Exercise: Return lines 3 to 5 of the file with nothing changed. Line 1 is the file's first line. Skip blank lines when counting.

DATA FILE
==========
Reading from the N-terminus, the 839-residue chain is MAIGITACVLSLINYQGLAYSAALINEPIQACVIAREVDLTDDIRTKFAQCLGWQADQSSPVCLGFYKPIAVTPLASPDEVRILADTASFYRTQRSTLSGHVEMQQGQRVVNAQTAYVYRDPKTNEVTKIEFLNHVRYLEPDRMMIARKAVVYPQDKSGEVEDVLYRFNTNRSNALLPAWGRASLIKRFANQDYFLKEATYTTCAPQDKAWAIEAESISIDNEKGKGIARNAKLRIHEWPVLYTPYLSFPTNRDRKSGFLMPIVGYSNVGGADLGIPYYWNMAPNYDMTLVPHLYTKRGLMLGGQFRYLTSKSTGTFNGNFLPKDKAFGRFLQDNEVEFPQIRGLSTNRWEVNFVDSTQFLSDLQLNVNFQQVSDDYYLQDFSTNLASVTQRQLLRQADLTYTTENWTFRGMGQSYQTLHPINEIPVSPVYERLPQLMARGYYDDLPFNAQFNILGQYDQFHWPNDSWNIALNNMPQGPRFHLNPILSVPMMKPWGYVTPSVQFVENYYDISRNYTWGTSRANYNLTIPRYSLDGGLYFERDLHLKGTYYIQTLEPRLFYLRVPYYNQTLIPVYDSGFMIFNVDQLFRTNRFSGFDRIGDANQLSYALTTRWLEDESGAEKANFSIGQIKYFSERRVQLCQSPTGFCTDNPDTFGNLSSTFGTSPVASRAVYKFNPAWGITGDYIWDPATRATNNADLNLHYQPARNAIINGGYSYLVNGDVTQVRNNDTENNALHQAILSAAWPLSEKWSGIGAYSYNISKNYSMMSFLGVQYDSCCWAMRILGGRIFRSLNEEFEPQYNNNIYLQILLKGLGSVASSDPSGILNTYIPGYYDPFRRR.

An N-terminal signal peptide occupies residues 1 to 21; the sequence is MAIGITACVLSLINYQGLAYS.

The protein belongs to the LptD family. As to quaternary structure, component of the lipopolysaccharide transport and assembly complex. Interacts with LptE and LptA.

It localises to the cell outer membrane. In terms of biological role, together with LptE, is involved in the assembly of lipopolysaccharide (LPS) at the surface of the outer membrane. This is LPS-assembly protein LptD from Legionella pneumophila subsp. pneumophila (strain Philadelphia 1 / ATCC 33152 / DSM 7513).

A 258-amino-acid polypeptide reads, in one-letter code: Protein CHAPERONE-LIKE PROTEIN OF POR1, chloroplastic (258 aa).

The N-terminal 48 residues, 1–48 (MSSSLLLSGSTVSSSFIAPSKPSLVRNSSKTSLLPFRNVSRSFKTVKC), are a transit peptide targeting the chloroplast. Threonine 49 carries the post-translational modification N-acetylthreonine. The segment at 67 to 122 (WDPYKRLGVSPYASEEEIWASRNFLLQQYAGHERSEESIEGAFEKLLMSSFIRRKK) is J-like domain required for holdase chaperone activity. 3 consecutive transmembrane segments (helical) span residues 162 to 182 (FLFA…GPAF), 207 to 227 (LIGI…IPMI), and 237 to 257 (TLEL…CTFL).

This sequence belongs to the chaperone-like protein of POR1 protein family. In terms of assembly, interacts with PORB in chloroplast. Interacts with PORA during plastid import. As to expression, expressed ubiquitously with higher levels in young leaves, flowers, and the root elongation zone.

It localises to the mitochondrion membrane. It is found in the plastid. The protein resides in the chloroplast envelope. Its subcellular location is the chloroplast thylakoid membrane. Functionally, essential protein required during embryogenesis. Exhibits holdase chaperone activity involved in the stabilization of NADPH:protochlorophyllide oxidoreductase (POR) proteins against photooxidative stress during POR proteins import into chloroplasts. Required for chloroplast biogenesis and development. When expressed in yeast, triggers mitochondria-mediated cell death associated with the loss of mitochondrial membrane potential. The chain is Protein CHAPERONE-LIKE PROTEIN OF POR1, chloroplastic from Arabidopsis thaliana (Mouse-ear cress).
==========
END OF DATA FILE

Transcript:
The protein belongs to the LptD family. As to quaternary structure, component of the lipopolysaccharide transport and assembly complex. Interacts with LptE and LptA.

It localises to the cell outer membrane. In terms of biological role, together with LptE, is involved in the assembly of lipopolysaccharide (LPS) at the surface of the outer membrane. This is LPS-assembly protein LptD from Legionella pneumophila subsp. pneumophila (strain Philadelphia 1 / ATCC 33152 / DSM 7513).

A 258-amino-acid polypeptide reads, in one-letter code: Protein CHAPERONE-LIKE PROTEIN OF POR1, chloroplastic (258 aa).